#SixSentenceStory; Home

It’s Wednesday, Six Sentence Story link up day, with the word of the week being “home”. Use that word or some form of it in exactly six sentences between now and Saturday. Find the linky at Denise’s GirlieOntheEdge blog. This Six is also in 99 words, the form used at the Carrot Ranch Literary Community for their weekly flash challenge. I’m too late for the recent “swift passage” challenge but it helped me here. Speaking of the Saddle Up Saloon at Carrot Ranch, there are now poetry challenges to be sampled there every first and third Monday, each open for a month, and this Monday, the twelfth, our own Clark Farley will be interviewed by fictional characters Kid and Pal.

Battlefield

Guides met me right away, with assurances of swift passage and a guaranteed berth. They would have preferred I take their advice but they have to honor the wishes of their charges and Iโ€™d made a promise to myself and to my family.

And so I am not where the guides advised me to go but neither am I where so many others, in stunned and stubborn denial, remain.

No. I promised those I love that I would come home.

Iโ€™ve been mourning my decision though, for Iโ€™m learning that we ghosts feel more haunted even than the living.

38 thoughts on “#SixSentenceStory; Home

  1. We’re told growing up we should try and listen to/consider the “other” side (pun intended ๐Ÿ˜†) of an alternative viewpoint. Looks as if our spirit should have heeded the advice given by the guides yet it’s totally understandable wanting to remain loyal to self and family and fulfill a promise.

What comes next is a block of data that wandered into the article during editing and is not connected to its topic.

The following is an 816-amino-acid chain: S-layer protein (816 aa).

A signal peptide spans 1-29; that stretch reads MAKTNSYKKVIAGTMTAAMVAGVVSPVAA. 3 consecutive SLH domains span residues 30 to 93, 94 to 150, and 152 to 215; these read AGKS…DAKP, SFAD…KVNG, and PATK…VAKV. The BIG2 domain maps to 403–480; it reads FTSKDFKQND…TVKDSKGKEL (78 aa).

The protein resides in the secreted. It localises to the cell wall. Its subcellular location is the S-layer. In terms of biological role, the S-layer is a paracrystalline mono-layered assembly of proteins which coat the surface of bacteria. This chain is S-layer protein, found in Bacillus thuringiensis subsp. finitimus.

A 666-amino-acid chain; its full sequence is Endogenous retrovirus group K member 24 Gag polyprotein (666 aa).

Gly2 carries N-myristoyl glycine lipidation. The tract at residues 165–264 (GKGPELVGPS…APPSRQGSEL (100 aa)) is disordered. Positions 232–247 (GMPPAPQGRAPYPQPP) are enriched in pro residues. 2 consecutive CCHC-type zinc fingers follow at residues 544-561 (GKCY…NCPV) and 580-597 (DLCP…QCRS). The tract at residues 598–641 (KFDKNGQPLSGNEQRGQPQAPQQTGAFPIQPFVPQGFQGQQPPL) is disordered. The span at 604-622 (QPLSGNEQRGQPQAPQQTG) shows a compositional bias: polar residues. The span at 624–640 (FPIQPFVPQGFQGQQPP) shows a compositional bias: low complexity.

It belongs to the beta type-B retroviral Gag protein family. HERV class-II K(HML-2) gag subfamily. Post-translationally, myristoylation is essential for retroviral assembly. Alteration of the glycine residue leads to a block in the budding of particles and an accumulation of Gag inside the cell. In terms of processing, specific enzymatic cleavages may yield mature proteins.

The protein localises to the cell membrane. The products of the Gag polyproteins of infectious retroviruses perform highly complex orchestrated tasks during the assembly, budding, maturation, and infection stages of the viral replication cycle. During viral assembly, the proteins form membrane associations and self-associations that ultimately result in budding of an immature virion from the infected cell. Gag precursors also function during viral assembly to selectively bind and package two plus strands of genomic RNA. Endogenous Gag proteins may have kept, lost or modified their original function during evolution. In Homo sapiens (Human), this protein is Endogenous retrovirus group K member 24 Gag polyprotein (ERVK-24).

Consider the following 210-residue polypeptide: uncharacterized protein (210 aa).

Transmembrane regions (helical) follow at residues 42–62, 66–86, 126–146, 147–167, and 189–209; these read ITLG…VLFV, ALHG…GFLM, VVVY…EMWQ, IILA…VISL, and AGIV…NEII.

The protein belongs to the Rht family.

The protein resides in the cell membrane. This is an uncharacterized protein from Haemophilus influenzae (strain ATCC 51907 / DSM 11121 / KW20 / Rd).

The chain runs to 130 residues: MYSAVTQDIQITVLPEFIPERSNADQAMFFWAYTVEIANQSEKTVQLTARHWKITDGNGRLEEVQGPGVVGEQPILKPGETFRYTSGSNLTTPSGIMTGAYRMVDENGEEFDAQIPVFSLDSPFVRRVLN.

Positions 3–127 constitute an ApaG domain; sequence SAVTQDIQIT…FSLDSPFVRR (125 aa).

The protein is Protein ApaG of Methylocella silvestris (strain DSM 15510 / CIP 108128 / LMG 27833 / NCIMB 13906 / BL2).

Entertaining Six!

    Liked by 1 person

  2. Interesting, D. I had to read through a second time once I’d read to the end to discover the situation. Sometimes we don’t know how our promises may influence our future situation. That means they can be difficult to make as well as keep.

    Liked by 1 person

  3. What a cool thing many of (yours in particular) these Sixes can be… I’m trying to figure out how to describe the feeling, as I experienced at the begining when II began to suspect where the story was going, while still enjoying the process of getting there so much so I wasn’t tempted to rush ahead.
    (Surely there must be a greco-roman word in rhetoric for the ‘finish’* of a story like this one. It wasn’t just the excitement of the surprise ending it was the secondary reflection of the implications of the ending.)

    Your portrayal of a haunted ghost is probably so powerful (emotionally) because, imo, it has (in most belief systems) not even the hope of death as a release from suffering.

    *which word I prefer to ‘after-taste’, ’cause it sounds way more sophisticated

    Liked by 2 people

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